Marco Armiero er miljøhistoriker fra Kungliga tekniska högskolan i Stockholm og leder KTHs Environmental Humanities Laboratory. Forelesningen blir holdt på engelsk, og arrangeres av det humanistiske miljøforskningsinitiativet The Greenhouse i samarbeid med masterprogrammet EMMIR (European Master in Migration and Intercultural Relations).
Trespassing. Environmental history of migrations
Merging environmental history and migrations, or for what it matters just environment and migration, has never been an easy task. Migrants seem to have moved through any kind of medium but the environment. Lately, the forecasts on climate change have raised the issue of possible waves of environmental refugees, acknowledging that ecological stress can be a cause of migrations. All this goes without saying that migrants are themselves nature on the move-their bodies are in a metabolic relationship with external ecologies-, while the nature they traverse or settle in is never just nature, but complex socioecological formations where power matters.
So far environmental historians have worked prevalently on more-than-human migrants, often in the framework of “invasive species ecologies”, while the movement of people has been addressed mainly for the age of discoveries and within the framework of the empire (Crosby, Diamond, Grove, Dunlup). But what about the age of modern and contemporary migrations? What about the environmental histories of millions of people moving around the world without the imperial cargo of the Conquistadores and Her Majesty Subjects? Which kind of multispecies assemblages has been created by those migrants?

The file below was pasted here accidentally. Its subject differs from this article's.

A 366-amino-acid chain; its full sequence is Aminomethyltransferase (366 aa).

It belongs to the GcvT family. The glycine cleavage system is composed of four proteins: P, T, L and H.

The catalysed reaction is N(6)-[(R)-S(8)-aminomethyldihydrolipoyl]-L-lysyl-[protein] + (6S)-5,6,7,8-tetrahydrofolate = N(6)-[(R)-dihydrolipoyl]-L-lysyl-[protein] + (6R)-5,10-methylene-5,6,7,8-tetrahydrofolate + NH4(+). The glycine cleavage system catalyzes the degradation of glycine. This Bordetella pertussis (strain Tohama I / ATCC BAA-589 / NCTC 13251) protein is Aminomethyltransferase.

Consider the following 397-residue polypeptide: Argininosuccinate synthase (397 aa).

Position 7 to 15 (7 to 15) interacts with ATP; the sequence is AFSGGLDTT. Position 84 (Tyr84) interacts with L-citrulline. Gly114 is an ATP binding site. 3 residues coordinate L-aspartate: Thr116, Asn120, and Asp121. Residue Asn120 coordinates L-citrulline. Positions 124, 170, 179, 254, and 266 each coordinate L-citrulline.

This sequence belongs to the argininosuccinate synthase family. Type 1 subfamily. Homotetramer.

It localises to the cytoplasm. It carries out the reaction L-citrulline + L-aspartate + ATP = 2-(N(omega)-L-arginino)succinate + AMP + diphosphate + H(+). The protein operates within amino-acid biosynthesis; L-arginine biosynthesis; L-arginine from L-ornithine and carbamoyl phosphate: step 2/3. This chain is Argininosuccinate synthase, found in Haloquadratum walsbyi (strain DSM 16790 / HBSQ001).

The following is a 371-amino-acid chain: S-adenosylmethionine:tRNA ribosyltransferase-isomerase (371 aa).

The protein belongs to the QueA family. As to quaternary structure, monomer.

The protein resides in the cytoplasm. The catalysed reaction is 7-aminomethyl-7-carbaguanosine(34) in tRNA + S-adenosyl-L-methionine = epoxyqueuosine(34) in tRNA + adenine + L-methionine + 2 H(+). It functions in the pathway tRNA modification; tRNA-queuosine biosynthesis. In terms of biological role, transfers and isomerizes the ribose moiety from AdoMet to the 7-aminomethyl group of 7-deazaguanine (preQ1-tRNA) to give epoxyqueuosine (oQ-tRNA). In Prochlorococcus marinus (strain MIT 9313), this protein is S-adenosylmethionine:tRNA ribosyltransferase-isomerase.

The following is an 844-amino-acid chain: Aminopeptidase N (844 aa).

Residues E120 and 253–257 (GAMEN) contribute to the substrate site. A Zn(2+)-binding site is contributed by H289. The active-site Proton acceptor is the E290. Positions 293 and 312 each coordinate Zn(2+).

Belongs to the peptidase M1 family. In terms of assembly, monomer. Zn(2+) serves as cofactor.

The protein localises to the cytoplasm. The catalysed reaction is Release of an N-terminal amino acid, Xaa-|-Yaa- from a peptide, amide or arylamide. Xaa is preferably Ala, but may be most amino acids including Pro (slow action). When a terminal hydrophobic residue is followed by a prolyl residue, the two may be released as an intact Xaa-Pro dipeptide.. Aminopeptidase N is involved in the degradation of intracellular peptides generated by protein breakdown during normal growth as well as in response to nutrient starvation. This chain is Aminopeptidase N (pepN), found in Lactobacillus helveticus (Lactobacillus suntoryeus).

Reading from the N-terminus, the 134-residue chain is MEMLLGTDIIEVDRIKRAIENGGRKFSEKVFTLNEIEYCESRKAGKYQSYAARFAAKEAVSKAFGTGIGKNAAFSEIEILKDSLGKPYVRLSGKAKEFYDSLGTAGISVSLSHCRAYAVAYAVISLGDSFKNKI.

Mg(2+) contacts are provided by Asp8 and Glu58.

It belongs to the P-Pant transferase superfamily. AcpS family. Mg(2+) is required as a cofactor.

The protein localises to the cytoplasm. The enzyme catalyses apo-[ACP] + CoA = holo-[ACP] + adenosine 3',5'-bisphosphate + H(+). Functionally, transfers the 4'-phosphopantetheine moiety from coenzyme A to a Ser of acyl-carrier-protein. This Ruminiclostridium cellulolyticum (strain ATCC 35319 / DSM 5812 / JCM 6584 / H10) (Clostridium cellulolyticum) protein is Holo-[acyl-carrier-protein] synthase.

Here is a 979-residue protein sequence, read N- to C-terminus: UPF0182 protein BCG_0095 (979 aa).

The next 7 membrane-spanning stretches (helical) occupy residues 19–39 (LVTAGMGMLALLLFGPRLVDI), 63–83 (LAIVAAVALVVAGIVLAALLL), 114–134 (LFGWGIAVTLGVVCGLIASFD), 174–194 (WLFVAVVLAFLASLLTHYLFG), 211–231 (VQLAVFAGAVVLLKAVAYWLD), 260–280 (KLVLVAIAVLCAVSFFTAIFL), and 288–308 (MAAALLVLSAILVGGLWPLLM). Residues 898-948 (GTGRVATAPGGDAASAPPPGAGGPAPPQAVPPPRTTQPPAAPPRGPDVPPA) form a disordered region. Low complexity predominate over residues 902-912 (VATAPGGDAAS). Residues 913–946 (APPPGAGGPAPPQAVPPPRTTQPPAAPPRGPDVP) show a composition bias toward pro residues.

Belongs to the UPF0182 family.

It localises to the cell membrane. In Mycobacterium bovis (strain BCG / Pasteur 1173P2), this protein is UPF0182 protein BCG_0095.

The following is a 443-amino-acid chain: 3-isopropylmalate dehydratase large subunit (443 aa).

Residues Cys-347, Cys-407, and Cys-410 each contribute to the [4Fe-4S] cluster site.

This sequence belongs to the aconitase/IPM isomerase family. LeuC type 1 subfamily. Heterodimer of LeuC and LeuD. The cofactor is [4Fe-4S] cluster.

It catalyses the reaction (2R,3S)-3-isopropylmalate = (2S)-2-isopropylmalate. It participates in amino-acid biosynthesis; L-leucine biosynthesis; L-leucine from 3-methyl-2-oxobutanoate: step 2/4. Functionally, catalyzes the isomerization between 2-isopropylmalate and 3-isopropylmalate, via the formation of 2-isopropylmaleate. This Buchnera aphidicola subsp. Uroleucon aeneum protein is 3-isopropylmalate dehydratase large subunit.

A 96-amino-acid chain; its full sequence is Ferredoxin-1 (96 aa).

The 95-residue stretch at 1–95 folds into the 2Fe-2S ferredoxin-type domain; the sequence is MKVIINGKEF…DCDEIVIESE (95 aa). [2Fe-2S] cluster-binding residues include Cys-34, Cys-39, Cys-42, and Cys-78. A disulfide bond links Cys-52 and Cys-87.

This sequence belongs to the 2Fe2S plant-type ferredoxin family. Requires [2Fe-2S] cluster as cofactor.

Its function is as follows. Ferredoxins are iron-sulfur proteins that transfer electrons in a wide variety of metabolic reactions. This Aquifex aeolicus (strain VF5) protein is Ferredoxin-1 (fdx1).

About Marco Armiero
In this talk, he will present his idea of what an environmental history of migrations may look like, illustrating his proposal through a series of case studies coming from my research on Italians in the US. Going beyond the national boundaries, connecting environmental history with other disciplines, looking at work, nature, and bodies altogether, inflecting the categories of race and ethnicity in relations of both the environmental risks and the production of the space, thinking of multispecies communities beyond the framework of invasive species: these are some of the methodological opportunities that an environmental approach to the history of migrations can offer.
Marco Armiero is Director of the Environmental Humanities Laboratory at the KTH Royal Institute of Technology in Stockholm, Sweden, where he is also Associate Professor of Environmental History. He is the author of A Rugged Nation. Mountains and the Making of Modern Italy (2011, translated into Italian in 2013) and co-editor of several volumes: A History of Environmentalism. Local Struggles, Global Histories (2014); An Environmental history of mass migration (2017); Future Remains. A cabinet of curiosities for the Anthropocene (2017); and Nature and History in Modern Italy (2010). He has published articles and edited special issues in Environment and History, Left History, Radical History Review, Modern Italy, Southern Atlantic Quarterly, Capitalism Nature Socialism, and the Journal of Political Ecology. He is a senior editor of Capitalism Nature Socialism and an associate editor of Environmental Humanities.